Deciding to have a double mastectomy when you don’t have cancer is a very difficult decision to make and even harder to explain. Many people are uninformed and think you are just overreacting or taking “drastic” measures. They think it means disfigurement or unnecessary risk. I didn’t feel like I was allowed to express any fear or anxiety and I felt tremendous guilt because, after all, it was my choice. I didn’t feel entitled to any sympathy. So the majority of my decision-making process was done in my own head. Having a BRCA1 mutation, I felt like I had a ticking time bomb strapped to my chest, and no idea how much time was left or even if it had already exploded inside my body.
I was a part of the online BRCA community, so thankfully, I had some idea of what my options were. I had seen some really great results and some not so great. I scheduled a consultation with the best plastic surgeon available in my area, though her only option for reconstruction was an implant. Someone told me that when trying to decide on a plastic surgeon, look at their shoes and office. She said if they wear nice shoes and have a fancy office, it’s a sign they are a perfectionist and thus, a quality surgeon. I didn’t think much about those things until I was almost an hour and a half into my appointment. This surgeon was not confident and she repeatedly told me I would likely have some complications and that it may take several surgeries to get decent results. She asked me twice if I was certain I wanted to “do this to myself.” Of course, I knew I needed to do this FOR myself, so I found myself gazing at her shoes and then at the walls, looking for hope. I was trying to convince myself it would work out, but the only thing that came to mind as I stared at her shoes was, old-fashioned. I left the appointment feeling defeated and frustrated.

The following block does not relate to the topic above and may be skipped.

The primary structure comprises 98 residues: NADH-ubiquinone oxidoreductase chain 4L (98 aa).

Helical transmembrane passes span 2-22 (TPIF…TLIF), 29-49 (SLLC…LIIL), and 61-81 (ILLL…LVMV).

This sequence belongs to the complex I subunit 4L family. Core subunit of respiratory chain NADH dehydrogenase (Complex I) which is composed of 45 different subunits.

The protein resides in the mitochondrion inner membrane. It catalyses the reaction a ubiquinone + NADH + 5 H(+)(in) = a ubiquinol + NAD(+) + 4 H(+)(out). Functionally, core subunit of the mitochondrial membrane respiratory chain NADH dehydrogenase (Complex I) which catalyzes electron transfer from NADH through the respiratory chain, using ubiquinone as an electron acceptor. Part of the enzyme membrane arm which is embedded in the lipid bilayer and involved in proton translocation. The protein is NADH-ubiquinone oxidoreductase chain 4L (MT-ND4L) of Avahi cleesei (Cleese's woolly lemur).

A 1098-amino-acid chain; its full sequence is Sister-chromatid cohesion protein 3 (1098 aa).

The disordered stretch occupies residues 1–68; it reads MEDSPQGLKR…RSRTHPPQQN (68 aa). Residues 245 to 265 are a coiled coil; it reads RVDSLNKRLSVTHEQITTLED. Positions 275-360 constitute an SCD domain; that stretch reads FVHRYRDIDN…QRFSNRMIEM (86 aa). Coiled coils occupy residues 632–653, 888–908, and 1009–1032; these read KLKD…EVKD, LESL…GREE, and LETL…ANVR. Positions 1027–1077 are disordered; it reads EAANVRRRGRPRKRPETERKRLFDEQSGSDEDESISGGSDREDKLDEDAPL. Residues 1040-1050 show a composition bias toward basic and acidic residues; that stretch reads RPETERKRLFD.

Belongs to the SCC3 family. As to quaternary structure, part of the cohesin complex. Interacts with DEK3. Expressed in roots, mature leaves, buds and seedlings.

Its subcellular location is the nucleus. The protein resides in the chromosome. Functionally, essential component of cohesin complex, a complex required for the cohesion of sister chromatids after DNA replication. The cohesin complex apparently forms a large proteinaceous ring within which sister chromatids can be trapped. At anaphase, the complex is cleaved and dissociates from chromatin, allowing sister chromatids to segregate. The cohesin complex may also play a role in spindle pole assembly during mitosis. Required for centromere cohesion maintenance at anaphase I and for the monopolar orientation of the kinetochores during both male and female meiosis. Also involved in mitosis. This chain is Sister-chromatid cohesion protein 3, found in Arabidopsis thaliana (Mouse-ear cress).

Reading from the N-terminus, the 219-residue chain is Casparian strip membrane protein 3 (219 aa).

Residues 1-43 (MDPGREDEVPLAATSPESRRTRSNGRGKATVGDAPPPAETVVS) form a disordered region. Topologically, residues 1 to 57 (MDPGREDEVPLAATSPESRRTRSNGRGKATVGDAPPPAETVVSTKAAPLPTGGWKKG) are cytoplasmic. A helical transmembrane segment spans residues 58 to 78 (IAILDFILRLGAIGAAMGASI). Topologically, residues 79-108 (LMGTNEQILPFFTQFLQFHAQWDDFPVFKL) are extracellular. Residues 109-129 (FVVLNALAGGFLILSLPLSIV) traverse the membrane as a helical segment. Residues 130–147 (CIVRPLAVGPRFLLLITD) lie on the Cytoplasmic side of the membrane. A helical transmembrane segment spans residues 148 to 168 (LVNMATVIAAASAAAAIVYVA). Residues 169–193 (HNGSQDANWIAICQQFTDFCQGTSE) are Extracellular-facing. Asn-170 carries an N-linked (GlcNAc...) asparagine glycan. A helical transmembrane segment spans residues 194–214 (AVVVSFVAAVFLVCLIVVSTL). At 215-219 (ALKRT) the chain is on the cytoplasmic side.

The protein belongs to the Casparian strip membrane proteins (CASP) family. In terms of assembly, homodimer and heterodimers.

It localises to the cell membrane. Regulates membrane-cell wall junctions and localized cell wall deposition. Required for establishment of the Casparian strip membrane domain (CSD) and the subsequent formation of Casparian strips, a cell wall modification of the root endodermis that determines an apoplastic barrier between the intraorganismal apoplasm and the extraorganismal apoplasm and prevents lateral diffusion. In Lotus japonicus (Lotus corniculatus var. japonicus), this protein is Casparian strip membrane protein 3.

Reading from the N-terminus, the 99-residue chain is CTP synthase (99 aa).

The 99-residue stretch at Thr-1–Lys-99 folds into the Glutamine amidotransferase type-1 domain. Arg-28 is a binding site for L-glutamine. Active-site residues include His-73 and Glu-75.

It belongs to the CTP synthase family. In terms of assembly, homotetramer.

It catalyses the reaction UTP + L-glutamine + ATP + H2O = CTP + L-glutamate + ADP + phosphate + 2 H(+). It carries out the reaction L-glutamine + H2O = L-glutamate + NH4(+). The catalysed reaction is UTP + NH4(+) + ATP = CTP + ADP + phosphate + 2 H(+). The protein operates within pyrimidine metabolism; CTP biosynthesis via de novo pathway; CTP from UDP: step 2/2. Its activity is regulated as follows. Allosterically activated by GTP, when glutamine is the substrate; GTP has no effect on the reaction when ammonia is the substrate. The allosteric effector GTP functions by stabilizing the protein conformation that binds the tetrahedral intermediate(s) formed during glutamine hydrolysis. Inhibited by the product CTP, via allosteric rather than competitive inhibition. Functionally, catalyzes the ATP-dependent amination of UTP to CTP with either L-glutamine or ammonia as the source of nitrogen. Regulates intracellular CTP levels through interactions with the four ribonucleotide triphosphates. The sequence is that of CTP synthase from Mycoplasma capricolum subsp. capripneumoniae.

I went home and began researching another option I had heard about, DIEP Flap reconstruction. For those who don’t know, DIEP Flap it is a type of breast reconstruction in which blood vessels called deep inferior epigastric perforators (DIEP), as well as the skin and fat connected to them, are removed from the lower abdomen and transferred to the chest to reconstruct a breast after mastectomy. I knew it would be a huge surgery with a lengthy recovery. I also knew it required highly experienced and qualified plastic/microsurgeons to get it right. There are a couple of places that are sort of the celebrities of the DIEP Flap world, PRMA in Texas is one. As I struggled with the logistics of traveling 16 hours away from my four young boys and a 6-8 week recovery, it seemed impossible. I even contemplated having the double mastectomy with no reconstruction, just so it was over with.
It was around this time that I came across a stranger on Facebook, who I now consider a dear friend. She had recently had delayed DIEP Flap reconstruction in Cincinnati, a mere hour and a half from my house! She described her incredible surgeons at Midwest Breast and Aesthetic Surgery and how happy she was with her results. I was so inspired by her trust in them, that I knew I had to at least give it a shot. I walked in for my appointment, the office wasn’t even their own. I remember sitting and waiting with my list of questions and binder full of medical records, feeling uncertain.
My breast surgeon, Dr. Jennifer Manders, came in first. I loved her instantly! She was so lovely and more reassuring in five minutes than my other two-hour long appointment. She not only understood why I was “doing this to myself”, but more importantly, she was with great approval. Next, I saw Dr. Kocak. His confidence was palpable, as was the compassion for both of them. Informative and realistic, but fully certain I would be just fine. I believed in them from the start and I knew I could trust them with my life. I didn’t actually meet Dr. Tiwari until the day of my surgery, but the level of confidence and commitment is the same across the board. They are impressive on paper for sure, but the skill and care they provide are unparalleled. They replaced my fear with hope.
All of my questions were answered and all of my concerns put at ease. When I left, I felt like I could actually breathe for the first time in months and I never once had to look at their shoes!